Manpower requirement for Implementing the Renewable Energy as a Mainstream Energy in India

The transition from the existing fossil fuel-driven energy systems to the sustainable energy systems of the future based on renewable energy needs concerted efforts in capacity building for renewable energy. India’s fossil fuel reserves are limited. The major proportion of domestic oil consumption is based on imports.

Hence the importance of the development of alternative energy sources has been recognized by the government. This has resulted in Government support for Nuclear Energy and Renewable Energy. India is one of the few countries that have a dedicated Ministry for the promotion of non-conventional energy (Ministry of Non-Conventional Energy Sources, MNES).  

As India develops, the energy services would have to significantly increase. In order to mainstream renewables in India’s energy sector, it is essential to focus on capacity building.  

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Image source: SwitchBoard  

One of the biggest challenges for India’s booming renewable energy industry is getting skilled manpower, says a new report that has urged the government to set up training institutes in every likely solar hub.  

“Unavailability of appropriately skilled manpower has been identified as one of the most prominent challenges in hiring required personnel,” said the survey conducted jointly by the Council for Energy, Environment, and Water (CEEW) and the Natural Resources Defence Council (NRDC).  

In order to effectively make the transition from a fossil fuel-driven energy system to a future renewable-based energy system, it is essential for India to focus on building capacity for manpower training, strengthening institutions, and building infrastructure.   

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Renewable Energy Initiative in India

The renewable energy seminar held during the Make in India Week on 15 February was one of the best-attended sessions. It served as a platform to discuss and reiterate several initiatives, both domestic and international, that the government is spearheading. These range from the flagship Make in India programme to the establishment of the International Solar Alliance (ISA). However, it is the synergies between these programmes that offer the greatest opportunity but also need the most attention.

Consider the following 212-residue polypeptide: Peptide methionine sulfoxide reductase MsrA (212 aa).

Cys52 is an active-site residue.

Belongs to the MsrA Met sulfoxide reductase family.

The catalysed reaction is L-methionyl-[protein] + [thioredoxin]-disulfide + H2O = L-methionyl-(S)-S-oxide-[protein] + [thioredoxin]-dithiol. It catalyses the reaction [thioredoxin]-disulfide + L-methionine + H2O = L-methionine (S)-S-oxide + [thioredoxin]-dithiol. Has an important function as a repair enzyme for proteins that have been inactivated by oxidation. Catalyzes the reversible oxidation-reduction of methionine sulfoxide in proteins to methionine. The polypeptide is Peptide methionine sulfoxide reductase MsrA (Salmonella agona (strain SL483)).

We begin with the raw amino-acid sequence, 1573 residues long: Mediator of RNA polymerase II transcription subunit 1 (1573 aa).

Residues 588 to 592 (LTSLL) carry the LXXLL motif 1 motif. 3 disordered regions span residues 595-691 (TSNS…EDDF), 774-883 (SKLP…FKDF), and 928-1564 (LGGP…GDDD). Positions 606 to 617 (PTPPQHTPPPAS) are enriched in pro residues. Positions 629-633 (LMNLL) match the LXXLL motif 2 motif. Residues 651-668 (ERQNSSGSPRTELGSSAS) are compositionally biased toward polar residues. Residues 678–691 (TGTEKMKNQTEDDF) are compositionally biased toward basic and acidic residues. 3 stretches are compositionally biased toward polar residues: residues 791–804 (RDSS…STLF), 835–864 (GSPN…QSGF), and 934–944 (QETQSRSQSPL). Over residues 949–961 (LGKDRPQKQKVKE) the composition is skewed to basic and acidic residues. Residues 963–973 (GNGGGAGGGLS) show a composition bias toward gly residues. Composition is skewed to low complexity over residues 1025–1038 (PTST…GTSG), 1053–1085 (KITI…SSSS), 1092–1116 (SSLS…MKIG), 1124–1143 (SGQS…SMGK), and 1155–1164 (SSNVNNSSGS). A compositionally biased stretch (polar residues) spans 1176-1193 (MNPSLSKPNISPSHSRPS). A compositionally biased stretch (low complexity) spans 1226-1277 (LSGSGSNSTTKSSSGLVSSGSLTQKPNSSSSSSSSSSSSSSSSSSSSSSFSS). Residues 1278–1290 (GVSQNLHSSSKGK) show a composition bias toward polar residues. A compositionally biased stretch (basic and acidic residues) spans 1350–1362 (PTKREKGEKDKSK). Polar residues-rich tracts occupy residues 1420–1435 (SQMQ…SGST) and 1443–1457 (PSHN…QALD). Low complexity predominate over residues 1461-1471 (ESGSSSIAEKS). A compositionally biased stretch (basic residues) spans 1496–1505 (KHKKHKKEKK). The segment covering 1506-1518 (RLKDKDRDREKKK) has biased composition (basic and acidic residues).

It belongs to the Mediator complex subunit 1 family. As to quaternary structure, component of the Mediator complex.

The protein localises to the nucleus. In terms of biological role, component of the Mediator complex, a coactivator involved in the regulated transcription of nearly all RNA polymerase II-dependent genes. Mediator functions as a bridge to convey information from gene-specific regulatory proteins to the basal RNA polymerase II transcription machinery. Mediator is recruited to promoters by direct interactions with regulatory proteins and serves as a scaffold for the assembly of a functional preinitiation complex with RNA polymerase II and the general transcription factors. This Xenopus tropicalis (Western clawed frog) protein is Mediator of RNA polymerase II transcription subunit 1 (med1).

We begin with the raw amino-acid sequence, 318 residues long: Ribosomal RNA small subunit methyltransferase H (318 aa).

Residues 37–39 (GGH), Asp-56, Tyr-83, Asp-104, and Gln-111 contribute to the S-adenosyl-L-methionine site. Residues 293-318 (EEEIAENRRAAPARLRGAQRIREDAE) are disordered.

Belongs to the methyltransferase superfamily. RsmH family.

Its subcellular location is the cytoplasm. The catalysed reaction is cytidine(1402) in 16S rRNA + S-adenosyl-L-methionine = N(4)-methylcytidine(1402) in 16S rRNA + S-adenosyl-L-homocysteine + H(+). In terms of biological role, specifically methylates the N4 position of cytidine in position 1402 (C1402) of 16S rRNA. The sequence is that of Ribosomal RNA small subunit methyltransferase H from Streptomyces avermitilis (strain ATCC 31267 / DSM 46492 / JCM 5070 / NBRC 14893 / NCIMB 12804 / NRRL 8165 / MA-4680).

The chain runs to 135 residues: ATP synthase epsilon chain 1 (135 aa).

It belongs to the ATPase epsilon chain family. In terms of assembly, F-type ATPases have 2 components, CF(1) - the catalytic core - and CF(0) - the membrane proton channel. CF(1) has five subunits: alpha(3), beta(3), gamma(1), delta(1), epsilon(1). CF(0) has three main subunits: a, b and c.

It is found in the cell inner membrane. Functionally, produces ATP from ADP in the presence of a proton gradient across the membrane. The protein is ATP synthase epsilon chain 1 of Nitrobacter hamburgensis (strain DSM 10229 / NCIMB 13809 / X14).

Given the population growth rate, India needs to create 10 million new jobs every year. Analysis carried out by the Council on Energy, Environment, and Water (CEEW) and the Natural Resources Defense Council (NRDC) estimates that more than 1 million full-time equivalent jobs would be created by the solar deployment industry alone, between now and 2022. These would include over 210,000 skilled plant design and site engineering jobs, 18,000 highly skilled jobs in business development, and over 80,000 annual jobs for performance data monitoring.  

Similarly, the wind sector would create 183,500 jobs by 2022, as wind capacity increases to 60GW. While the job creation potential of the renewable energy sector is significant, it also brings with it the urgent, and currently unmet need for skilling.

Analysis based on survey responses from 40 solar companies in India highlights the current unavailability of appropriately skilled manpower for construction and commissioning of solar units as a significant challenge to the solar industry.   

Similarly, wind sector respondents suggested that the current skilling programs needed to be made more relevant and accessible, such that companies are assured of the high quality of training. This is where the ambitious renewable energy target of the country interlinks with the Skill India initiative, which aims to skill 400 million people by 2022.

It will be crucial to develop standardized training programs that can be implemented through institutes around the country, with training institutes being set up in areas with the most renewable energy potential and upcoming capacity, as reported by Live Mint.  

As the country prepares to scale up its renewable energy capacity, it is important to recognize the need for a skilled workforce. A road map for the next 20 years should be prepared to detail out the steps required for manpower requirement in implementing renewable energy in India. 


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